The history of Fortaleza Metropolitan Cathedral goes back to the early 17thCentury. With the third expedition to Ceará in 1611, Martim Soares Moreno, from the Fort of the Wise Menin Natal, accompanied by Father Baltazar João Barreira and some soldiers, raised a fort in January 1612 called St Sebastian, and built at its sidea small adobe chapel devoted to Our Lady of Consolation.
The fort remained until 1637, when it was taken by the Dutch. The invaders, however, didn’t stay for a long period, as they were massacred by local Indians. The chapel was probably destroyed during this period.
In 1649, with the return of the Flemish to Ceará, a new fort was raised on the left bank of the Marajaik river. The commander, Matthias Beck, named it Fort Schoonemborch, after the Dutch ruler of Recife at the time. From this fort originated the city of Fortaleza.
The Dutch rule lasted only five years (1654), and under the command of Brazilian and Portuguese, its name was changed to Fort of Our Lady of the Assumption (Forte de Nossa Senhora de Assunção).
In the 1820s, next to the Fort, in the same place where once stood the adobe chapel, the construction of a temple in masonry began that took more than thirty years for its completion (1854), and was decreed to be the Cathedral.
A report from engineers in the 1930s revealed that there were cracks in the foundations of the temple. There was much controversy over the construction of a new cathedral somewhere else in the city or in the same ground of the octogenarian church, already without chance of recovery. However, during the term of D. Manuel Gomes da Silva, Archbishop of Fortaleza, the cathedral began to be demolished (1938).
On 15 August 1939, the cornerstone of the Fortaleza Metropolitan Cathedral was laid, designed by French engineer Georges Mounier. The construction, despite opinions for and against, counted on the commitment of various people and the financial support of many segments of society. The inauguration of Cardinal D. Aloisio Lorscheider as Archbishop of Fortaleza gave strong impetus to the Cathedral construction, and it was finally completed and inaugurated on 22 December 1978.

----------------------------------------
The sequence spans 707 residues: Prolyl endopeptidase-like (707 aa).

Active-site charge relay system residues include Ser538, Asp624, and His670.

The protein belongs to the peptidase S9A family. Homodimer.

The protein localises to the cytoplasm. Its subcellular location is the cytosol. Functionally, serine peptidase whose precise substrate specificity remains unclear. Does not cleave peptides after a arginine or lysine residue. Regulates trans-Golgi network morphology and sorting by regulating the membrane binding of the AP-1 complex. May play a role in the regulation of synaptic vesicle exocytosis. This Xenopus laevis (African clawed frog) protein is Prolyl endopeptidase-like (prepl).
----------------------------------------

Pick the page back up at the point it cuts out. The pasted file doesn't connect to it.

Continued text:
Below isa brief description of the inside part of the Cathedral:
On left side of the nave, we see the Chapel of St Joseph, Patron Saint of the State of Ceará and of the Fortaleza Cathedral.
On the right we see the chapel dedicated to Our Lady of the Assumption, Patron Saint of Fortaleza.
To the left of the presbytery of the cathedral is the Chapel of the Blessed Sacrament, where worshipers and visitors are invited to stop for a moment and pray, in recognition of the living presence of Jesus in the Eucharist.
In the centre of the sanctuary is the altar brought from Verona, Italy [...]
Usually, great cathedrals have crypts. The Cathedral of Fortaleza also has its crypt. At first it was ground-landfill. It is the only crypt that, since its inauguration in 1962, has devoted its space to youth. It was named The Crypt of Adolescents, by D. Antonio de Almeida Lustosa, Archbishop at the time. The crypthonours,with six altars, saints who died in adolescence: Tarciso, Dominic Savio, Pancrazio, Lucy, Agnes and Goretti.
In the Crypt’scentral altar is the image of teenageJesus with open arms, showing the host to all who visit this church. We also find there the Chapel of Christ Resurrected, where bishops and priests are buried.
The Fortaleza Metropolitan Cathedral is the third largest in the country, with a capacity of hostingfive thousand people. It is a historical monument, located in the city centre, and stands out for its architectural grandeur, its beautiful stained glass windows and its Gothic-Roman style.
Recife, 29 june 2010.
Translated by Peter Leamy, February 2012.
CATEDRAL de Fortaleza. In: ARQUIDIOCESE de Fortaleza. Disponível em:. Acesso em: 21 jun. 2010.
CATEDRAL de Fortaleza. São Paulo: Ambrosiana Cia. Grafia e Editorial, [199-?].
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Source: BARBOSA, Virgínia. Fortaleza Metropolitan Cathedral. Pesquisa Escolar Online, Joaquim Nabuco Foudation, Recife. Available at: <http://basilio.fundaj.gov.br/pesquisaescolar/>. Accessed: day month year. Exemple: 6 Aug. 2009